Wednesday, September 15, 2010

Measure for measure

The famous report on faculty profitability is now available online. The Eagle covers the reaction:
It takes what a faculty member generates by teaching -- tuition paid by students and formula funding by the state based on weighted semester credit hours -- and subtracts from that the faculty member's salary and estimated cost of benefits.

It doesn't take research dollars generated into account, as The Eagle reported earlier this month based on how officials described the document. However, they appear in an adjacent column.
Two colleges at TAMU are in the red: Engineering and the Bush school.
In fact, at the College Station campus, the document shows that faculty members brought in nearly $75 million more than the $315 million spent on their salaries and benefits. In addition, they generated an additional $226 million through research.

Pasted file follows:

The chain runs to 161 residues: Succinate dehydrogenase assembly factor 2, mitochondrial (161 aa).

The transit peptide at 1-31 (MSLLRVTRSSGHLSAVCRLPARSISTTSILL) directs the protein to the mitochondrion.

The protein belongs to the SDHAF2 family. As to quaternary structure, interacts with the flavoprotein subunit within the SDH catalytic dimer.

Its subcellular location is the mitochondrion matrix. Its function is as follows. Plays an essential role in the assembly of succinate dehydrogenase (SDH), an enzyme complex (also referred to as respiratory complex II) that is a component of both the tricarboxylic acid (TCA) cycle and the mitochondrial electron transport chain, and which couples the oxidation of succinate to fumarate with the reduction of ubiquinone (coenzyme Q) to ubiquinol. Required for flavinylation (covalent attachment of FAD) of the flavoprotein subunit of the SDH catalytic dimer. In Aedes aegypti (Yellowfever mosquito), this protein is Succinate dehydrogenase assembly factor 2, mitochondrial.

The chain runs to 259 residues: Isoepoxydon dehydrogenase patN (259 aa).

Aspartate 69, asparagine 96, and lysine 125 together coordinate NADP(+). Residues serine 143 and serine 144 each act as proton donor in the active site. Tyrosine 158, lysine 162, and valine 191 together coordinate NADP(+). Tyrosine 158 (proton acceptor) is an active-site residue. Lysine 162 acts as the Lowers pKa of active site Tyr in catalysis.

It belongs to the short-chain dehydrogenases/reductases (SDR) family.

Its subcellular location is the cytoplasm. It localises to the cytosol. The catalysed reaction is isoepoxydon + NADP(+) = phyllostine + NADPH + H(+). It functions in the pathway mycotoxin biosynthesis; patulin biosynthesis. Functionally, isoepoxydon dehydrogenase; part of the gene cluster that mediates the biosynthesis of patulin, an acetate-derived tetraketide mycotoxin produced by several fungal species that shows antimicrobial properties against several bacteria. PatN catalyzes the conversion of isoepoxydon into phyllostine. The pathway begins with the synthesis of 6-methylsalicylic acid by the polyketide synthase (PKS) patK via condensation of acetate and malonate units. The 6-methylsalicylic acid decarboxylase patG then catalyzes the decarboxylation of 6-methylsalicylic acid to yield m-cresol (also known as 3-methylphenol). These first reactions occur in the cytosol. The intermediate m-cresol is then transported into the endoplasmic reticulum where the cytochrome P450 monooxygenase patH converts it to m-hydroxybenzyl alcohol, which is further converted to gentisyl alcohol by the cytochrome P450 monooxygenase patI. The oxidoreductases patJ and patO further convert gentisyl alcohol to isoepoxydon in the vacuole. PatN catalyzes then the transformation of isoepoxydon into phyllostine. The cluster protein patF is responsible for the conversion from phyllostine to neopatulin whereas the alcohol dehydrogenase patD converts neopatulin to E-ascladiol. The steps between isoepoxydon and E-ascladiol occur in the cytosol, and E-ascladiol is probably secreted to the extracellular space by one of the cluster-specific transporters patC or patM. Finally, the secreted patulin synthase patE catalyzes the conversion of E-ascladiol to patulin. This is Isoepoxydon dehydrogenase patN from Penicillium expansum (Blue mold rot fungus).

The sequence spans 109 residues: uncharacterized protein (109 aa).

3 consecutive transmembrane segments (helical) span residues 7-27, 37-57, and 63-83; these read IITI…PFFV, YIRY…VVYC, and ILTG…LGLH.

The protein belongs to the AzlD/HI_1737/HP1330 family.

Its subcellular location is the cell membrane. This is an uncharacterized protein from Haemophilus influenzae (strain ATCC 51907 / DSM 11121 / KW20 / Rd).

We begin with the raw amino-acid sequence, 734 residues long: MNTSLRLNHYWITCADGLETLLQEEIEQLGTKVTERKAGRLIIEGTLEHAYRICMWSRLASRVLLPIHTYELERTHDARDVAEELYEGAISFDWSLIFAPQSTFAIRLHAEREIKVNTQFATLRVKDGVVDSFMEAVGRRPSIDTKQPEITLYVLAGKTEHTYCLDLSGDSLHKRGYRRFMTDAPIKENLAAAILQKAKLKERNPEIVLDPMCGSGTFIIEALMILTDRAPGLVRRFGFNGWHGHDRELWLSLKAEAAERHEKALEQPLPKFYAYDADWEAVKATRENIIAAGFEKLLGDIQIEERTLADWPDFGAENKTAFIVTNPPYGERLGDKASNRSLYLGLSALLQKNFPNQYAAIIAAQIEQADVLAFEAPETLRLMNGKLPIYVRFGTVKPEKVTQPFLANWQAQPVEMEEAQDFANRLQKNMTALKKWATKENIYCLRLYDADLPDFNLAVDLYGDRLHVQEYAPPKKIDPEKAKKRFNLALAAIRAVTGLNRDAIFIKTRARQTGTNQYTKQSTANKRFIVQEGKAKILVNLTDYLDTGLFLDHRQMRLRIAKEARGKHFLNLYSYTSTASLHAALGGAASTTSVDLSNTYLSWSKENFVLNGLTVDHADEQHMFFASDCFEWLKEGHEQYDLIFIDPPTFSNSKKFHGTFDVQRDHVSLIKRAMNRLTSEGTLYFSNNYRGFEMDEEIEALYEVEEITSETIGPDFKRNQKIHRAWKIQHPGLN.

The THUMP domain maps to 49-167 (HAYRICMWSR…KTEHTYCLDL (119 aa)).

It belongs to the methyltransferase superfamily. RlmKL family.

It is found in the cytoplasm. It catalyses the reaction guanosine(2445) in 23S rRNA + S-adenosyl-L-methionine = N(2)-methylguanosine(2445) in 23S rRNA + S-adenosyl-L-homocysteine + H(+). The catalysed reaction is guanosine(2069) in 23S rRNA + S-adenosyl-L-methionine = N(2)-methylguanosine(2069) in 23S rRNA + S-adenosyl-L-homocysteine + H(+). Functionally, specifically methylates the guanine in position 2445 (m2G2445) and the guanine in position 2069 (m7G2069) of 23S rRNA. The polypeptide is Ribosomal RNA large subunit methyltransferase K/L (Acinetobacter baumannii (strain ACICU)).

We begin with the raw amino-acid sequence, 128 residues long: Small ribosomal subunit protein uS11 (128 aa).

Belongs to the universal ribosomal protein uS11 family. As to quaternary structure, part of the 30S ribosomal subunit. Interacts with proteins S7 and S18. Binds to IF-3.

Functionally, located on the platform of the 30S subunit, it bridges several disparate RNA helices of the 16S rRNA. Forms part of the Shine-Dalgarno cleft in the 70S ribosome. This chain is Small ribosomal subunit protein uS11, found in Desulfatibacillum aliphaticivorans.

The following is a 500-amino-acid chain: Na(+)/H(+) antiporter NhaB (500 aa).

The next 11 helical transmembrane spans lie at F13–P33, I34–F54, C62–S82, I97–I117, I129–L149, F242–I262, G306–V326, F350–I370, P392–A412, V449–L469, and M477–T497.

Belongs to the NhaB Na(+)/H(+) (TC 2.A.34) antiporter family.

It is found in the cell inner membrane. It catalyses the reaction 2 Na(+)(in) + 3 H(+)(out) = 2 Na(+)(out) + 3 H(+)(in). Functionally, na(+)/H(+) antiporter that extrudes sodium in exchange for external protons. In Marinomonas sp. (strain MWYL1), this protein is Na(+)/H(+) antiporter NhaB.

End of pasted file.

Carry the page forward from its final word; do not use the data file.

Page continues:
The nature of the calculation means that the most profitable faculty are the non-tenured instructors who just got laid off. Identifying these is not straightforward, as different departments include or exclude graduate student TAs from the listing, depending on how the courses they participate in use them.
Jerry Strawser, dean of the Mays Business School and convener of the Council of Deans, said faculty members generally teach what their department heads tell them to teach that semester, sometimes big classes, other times not.

"According to this measure, it's going to look like one's doing a lot, and the other's not, and that's just totally and completely misleading, because they're doing what they've been asked to do," Strawser said.

"It's like judging a manufacturing process by how many units they produce. Not anything else. Not whether the customers buy the units. Not whether the units have defects in them. It just says, 'Here's how many units we've produced.'"

Universities should be run like businesses. Our model for evaluation of unit and employee profitability is Enron.
"I think this is all in the spirit of what we proposed," said Bill Peacock, the vice president for research of the Texas Public Policy Foundation.

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